NaBloPoMo: My friend Seth [ties]

There's a lot of soul-baring going on around these parts lately, and I figure I should keep it up.  Today's post is about my friend Seth.

In a lot of ways, Seth has been a brother to me.  I know, I know, I have a brother, but Will, for all his current wisdom, charm, and maturity, was not always that way.  In fact, when we were younger, we didn't get along due to the age difference (4 years).  I was mean to Will, too mean, and I am trying to make amends for that now.  There will be a post in the near future about that.  What I mean, though, is that Seth filled the role of compatriot and partner-in-crime from the time we were 7 until now.  I assume this will continue into the future, even as our lives take us in different directions.

How we met is sort of irrelevant, because it didn't make a difference how long we had known each other--it was like we had always been friends.  I think I spent about three quarters of my weekends in middle school with Seth, either at his house or mine, staying up late, watching rented VHS's and eating popcorn made in a cast iron pot topped with soy sauce.  We would laugh, talk about poop and farts, as young boys will do, and go to sleep usually after several reminders by parents to shut the hell up.  We were not a quiet pair.

Over the years, Seth has been one of the very few people I have always been able to go to for advice.  And more often than not, the advice given was truthful, hard to swallow, and abusively delivered.  This has always been the way we worked.  Somehow we are always able to vent our frustration with the world on each other and allow it to build us up, not tear us down.  Seth has always been the "friend approval" I look for when I embark on relationships, and lacking this I inevitably feel as if I might be doing something wrong.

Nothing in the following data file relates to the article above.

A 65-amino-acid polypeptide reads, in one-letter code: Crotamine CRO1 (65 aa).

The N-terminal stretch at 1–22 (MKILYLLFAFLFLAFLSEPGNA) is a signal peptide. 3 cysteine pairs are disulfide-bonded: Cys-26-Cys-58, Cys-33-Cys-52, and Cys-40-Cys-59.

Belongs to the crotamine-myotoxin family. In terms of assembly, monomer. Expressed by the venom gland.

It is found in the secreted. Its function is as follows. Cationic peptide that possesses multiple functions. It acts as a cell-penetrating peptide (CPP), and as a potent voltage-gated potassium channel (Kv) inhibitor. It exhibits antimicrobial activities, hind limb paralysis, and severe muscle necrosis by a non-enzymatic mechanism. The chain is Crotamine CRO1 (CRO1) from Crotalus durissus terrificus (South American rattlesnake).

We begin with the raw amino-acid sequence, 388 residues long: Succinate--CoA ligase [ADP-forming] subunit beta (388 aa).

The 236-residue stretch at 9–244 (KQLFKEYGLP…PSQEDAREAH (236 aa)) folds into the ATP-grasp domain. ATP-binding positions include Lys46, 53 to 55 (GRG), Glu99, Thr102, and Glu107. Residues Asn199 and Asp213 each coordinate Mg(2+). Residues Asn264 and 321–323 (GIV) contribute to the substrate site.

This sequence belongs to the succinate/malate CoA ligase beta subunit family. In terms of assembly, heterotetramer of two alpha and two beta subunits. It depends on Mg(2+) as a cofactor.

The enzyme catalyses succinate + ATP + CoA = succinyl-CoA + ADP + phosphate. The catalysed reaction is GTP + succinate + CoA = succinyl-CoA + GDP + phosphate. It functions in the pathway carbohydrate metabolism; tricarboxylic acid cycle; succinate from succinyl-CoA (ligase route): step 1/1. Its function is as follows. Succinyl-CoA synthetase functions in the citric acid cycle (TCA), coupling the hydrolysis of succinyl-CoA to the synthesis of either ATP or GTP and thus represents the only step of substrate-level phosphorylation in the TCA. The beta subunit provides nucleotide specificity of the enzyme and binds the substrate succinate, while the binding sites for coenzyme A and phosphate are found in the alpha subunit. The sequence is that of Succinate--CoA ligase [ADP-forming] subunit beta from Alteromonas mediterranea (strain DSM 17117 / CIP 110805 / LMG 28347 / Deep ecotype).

From the moment we first got in trouble for making faces at each other at Seth's sister's Bat Mitzvah (he was in the front row, I was up behind in the mezzanine, how the hell did we think other people wouldn't see?), we've been partners in crime.  We've broken every type of furniture known to mankind, had some rough mornings after nights of drinking, played pranks on each other and our siblings, And one incident that went like this:  "Hey, if we open the window when we play music it won't be as loud in here!"  Cue complaints by neighbors.  We've worked together, gotten in trouble for laughing too much, playing chess not during lunch hours, complaining to the wrong people, and generally being screw-ups.

And yet, we both got into great schools, different schools, and excelled academically (probably because we weren't around to distract each other).  I remember the day I left for college, anxious as hell that this might be the end of our friendship.  It wasn't, and I was pretty stupid for thinking so.  Friends like that only come around every now and then, and they stay with you for life.

Right now, Seth is in Korea, and I'm in New York.  We've seen each other only once or twice in the last year.  It's been rough, what with my own troubles (travels, breakups, depression, new jobs, new living situations) and his own (dissatisfaction with  Korea, women, and the like).  But, as always, we make it work.  Skype, AIM, and the occasional Facebook hijack (check his wall, kids) have kept us close.  When he gets back, even if he doesn't know it, he's moving to Brooklyn.  We're going to start a music shop that sells a very specialized type of spoon, and Baba Yetu will play constantly in the background.  Life will be great.

Until then, Seth, thanks for being a best friend and brother throughout my life.  And yes, this is, in fact, a bromance.  Get over it.


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A blog about social change, written from Brooklyn, New York. Currently looking for contributors.